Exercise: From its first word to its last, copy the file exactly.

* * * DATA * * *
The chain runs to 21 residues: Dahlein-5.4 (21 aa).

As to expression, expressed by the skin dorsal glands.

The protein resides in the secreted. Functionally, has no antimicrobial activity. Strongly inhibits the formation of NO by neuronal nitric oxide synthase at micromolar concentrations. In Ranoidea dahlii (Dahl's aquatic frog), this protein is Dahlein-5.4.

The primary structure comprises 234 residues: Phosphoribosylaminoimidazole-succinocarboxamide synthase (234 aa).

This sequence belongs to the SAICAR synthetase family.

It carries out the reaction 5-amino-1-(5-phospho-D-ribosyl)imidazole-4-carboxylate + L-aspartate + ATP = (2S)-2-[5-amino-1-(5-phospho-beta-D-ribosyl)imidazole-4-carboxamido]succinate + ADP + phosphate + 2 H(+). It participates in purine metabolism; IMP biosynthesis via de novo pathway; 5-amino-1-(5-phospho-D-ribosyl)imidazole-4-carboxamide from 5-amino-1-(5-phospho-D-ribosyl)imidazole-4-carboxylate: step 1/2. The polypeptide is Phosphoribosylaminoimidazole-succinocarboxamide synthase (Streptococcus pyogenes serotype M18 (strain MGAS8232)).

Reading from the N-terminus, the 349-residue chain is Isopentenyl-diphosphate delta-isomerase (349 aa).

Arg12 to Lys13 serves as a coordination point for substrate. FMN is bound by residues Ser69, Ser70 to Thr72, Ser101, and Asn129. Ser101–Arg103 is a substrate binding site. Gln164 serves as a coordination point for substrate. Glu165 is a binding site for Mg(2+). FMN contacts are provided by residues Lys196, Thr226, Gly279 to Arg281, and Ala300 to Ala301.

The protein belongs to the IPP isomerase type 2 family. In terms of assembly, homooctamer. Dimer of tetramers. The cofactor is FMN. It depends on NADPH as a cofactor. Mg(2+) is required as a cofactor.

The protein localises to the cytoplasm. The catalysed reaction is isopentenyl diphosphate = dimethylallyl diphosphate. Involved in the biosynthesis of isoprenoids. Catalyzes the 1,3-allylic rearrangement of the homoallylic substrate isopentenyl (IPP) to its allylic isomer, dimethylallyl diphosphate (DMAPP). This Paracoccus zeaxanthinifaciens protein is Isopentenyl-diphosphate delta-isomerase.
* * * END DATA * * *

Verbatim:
The chain runs to 21 residues: Dahlein-5.4 (21 aa).

As to expression, expressed by the skin dorsal glands.

The protein resides in the secreted. Functionally, has no antimicrobial activity. Strongly inhibits the formation of NO by neuronal nitric oxide synthase at micromolar concentrations. In Ranoidea dahlii (Dahl's aquatic frog), this protein is Dahlein-5.4.

The primary structure comprises 234 residues: Phosphoribosylaminoimidazole-succinocarboxamide synthase (234 aa).

This sequence belongs to the SAICAR synthetase family.

It carries out the reaction 5-amino-1-(5-phospho-D-ribosyl)imidazole-4-carboxylate + L-aspartate + ATP = (2S)-2-[5-amino-1-(5-phospho-beta-D-ribosyl)imidazole-4-carboxamido]succinate + ADP + phosphate + 2 H(+). It participates in purine metabolism; IMP biosynthesis via de novo pathway; 5-amino-1-(5-phospho-D-ribosyl)imidazole-4-carboxamide from 5-amino-1-(5-phospho-D-ribosyl)imidazole-4-carboxylate: step 1/2. The polypeptide is Phosphoribosylaminoimidazole-succinocarboxamide synthase (Streptococcus pyogenes serotype M18 (strain MGAS8232)).

Reading from the N-terminus, the 349-residue chain is Isopentenyl-diphosphate delta-isomerase (349 aa).

Arg12 to Lys13 serves as a coordination point for substrate. FMN is bound by residues Ser69, Ser70 to Thr72, Ser101, and Asn129. Ser101–Arg103 is a substrate binding site. Gln164 serves as a coordination point for substrate. Glu165 is a binding site for Mg(2+). FMN contacts are provided by residues Lys196, Thr226, Gly279 to Arg281, and Ala300 to Ala301.

The protein belongs to the IPP isomerase type 2 family. In terms of assembly, homooctamer. Dimer of tetramers. The cofactor is FMN. It depends on NADPH as a cofactor. Mg(2+) is required as a cofactor.

The protein localises to the cytoplasm. The catalysed reaction is isopentenyl diphosphate = dimethylallyl diphosphate. Involved in the biosynthesis of isoprenoids. Catalyzes the 1,3-allylic rearrangement of the homoallylic substrate isopentenyl (IPP) to its allylic isomer, dimethylallyl diphosphate (DMAPP). This Paracoccus zeaxanthinifaciens protein is Isopentenyl-diphosphate delta-isomerase.